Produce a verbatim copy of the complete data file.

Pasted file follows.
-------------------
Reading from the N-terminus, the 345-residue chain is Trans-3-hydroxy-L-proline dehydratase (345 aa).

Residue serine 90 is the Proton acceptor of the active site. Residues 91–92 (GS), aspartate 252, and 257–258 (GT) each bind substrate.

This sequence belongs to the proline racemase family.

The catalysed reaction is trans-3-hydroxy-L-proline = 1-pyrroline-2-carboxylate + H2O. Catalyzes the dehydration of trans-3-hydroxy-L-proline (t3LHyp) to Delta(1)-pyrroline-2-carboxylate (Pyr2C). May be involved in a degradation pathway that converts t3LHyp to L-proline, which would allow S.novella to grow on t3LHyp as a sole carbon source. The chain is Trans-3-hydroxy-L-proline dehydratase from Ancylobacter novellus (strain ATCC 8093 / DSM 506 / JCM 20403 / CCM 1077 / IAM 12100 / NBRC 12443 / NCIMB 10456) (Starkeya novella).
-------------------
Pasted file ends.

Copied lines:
Reading from the N-terminus, the 345-residue chain is Trans-3-hydroxy-L-proline dehydratase (345 aa).

Residue serine 90 is the Proton acceptor of the active site. Residues 91–92 (GS), aspartate 252, and 257–258 (GT) each bind substrate.

This sequence belongs to the proline racemase family.

The catalysed reaction is trans-3-hydroxy-L-proline = 1-pyrroline-2-carboxylate + H2O. Catalyzes the dehydration of trans-3-hydroxy-L-proline (t3LHyp) to Delta(1)-pyrroline-2-carboxylate (Pyr2C). May be involved in a degradation pathway that converts t3LHyp to L-proline, which would allow S.novella to grow on t3LHyp as a sole carbon source. The chain is Trans-3-hydroxy-L-proline dehydratase from Ancylobacter novellus (strain ATCC 8093 / DSM 506 / JCM 20403 / CCM 1077 / IAM 12100 / NBRC 12443 / NCIMB 10456) (Starkeya novella).